Jun 13 2011

Is HB0600 The Worst Bill of 2011 Session?

Posted by Steve Ross in State Politics

Taken at the Justice for All rally yesterday

Possibly.

For those of you who weren’t following along HB0600 was drafted just days after the introduction of Nashville’s CAN DO ordinance, an ordinance that requires vendors who contract into business with the city to follow rules against GLBT workplace discrimination.

The point of HB0600 is to roll back any such local ordinances and make it impossible for any local government to provide any more protection for any class of citizen beyond the protections the state allows.

This was billed as a “pro-business” bill, which is why its strange that David Fowler of the Family Action Council of Tennessee helped on the legislation, until you remember the whole anti-gay part, then it makes perfect sense.

As with so many of these hastily written, discriminatory bills, HB0600 not only stops cities and counties from enacting non-discrimination ordinances that are in line with their community standard, it also effectively hurts people from all walks of life.

Yesterday at the Justice for All Rally those in attendance heard about one group of people who were never mentioned but who could be targeted as a result of this bill.

Today, I stand here at First Congregational Church as we unite with various non-profit organizations, work groups and interested citizens in our community to voice our concerns at the “Justice for All Rally”.

The SAD (Special Access to Discriminate Act) HB600/SB632 Act, which will affect many individuals in our community with disabiliteis or without a disability. The SAD Act will affect individuals, who use Section 8 vouchers or SSI (Supplemental Security Income) as a means to obtain housing in the community. The SAD Act will allow landlords to refuse housing to individuals, who are disabled (like me) or depend on Section 8 or SSI as their only source of income.

How will the SAD Act affect me and especially my brothers and sisters with disabilities? It will affect me because if my physical conditions get worse and I am needing to quit my full-time job then most likely will lose my apartment. If I lose my apartment and major source of income then will become homeless on the streets of Memphis once again for the fourth time. If for some reason I lose both job and incoem then will need to find another place to live because of not being able to afford apartment.

The SAD Act will cause me to become homeless again especially since I have no family, who will take me into their home so I wouldn’t become homeless again. I would need to depend on SSI so the SAD Act will cause another traumatic experience in my already complicated life.

In my heart it makes me very sad and upset at times the SAD Act was passed in the first place. How can our political leaders create such a monster in the first place? Were the citizens made aware of the SAD Act being considered to pass before they voted on the bill? I never heard anything about it and this makes me very sad to know our political system is failing those individuals (like myself) with disabilities, who at times have no choice but to depend on our government for respect but at the same time protection from danger or discrimination. Is it too late to change the SAD Act like it use to be so our citizens with disabilities and other groups can get the respect and diginity they deserve as citizens?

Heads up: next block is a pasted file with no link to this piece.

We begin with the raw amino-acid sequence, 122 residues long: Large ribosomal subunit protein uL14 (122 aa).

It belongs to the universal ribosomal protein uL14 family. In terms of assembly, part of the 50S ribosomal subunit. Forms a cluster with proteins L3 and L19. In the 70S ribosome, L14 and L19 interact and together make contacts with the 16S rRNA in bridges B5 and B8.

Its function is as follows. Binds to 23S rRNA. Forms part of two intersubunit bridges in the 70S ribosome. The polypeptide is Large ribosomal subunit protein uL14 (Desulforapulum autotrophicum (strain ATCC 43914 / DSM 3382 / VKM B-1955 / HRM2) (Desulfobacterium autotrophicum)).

I stand here today representing individuals with disablities along with my brothers and sisters represented by other groups in the community. We need to make our voice heard loud and clear this afternoon the SAD Act is wrong and needs to changed to its original act.

Thanks for your time in listening this afternoon.

Marian Bacon
Memphis Tennessee

This morning Nashville Metro Councilman Mike Jameson as well as several other citizens and TEP filed a lawsuit in state court.

Councilman Jameson asked a pretty pertinent question in the In Session post, one that I asked myself during the debate over the issue:

“The state legislation was disguised as an effort to ensure consistent business regulations across Tennessee counties. But that was a Trojan horse pretext for getting this passed. Every county has unique zoning regulations, unique employment regulations and so forth. Why is it only now, and only on the issue of discrimination, that we suddenly need uniformity? If every county now needs to be identical, should we abolish city councils across the state?”

So yeah, this may be the worst bill the legislature passed this year.

Soon after session ended Sen. Jim Kyle filed a bill to repeal HB0600. Head over to his new snazzy website to thank and encourage him.

Of the 132 legislators in the State House and Senate, only 7 Democrats voted for the bill. Their names and links to their legislative offices follow. Maybe you should ring them up and ask them what they have against city governments, home rule charters, the disabled and God only knows what else. Ask them why they would vote for a bill they

HouseEddie Bass, Charles Curtiss, John DeBerry, Michael McDonald, Joe Pitts, and John Mark Windle.

SenateCharlotte Burks.

As for the Rebulblicans? Call any of them. Not a single Republican voted against the bill. House | Senate

There’s still a lot of legislation to pile through from this session, but as it stands HB0600 may be the most widely destructive bill that was supposed to be “targeted” at a specific constituency.

Lets hear it for unintended consequences.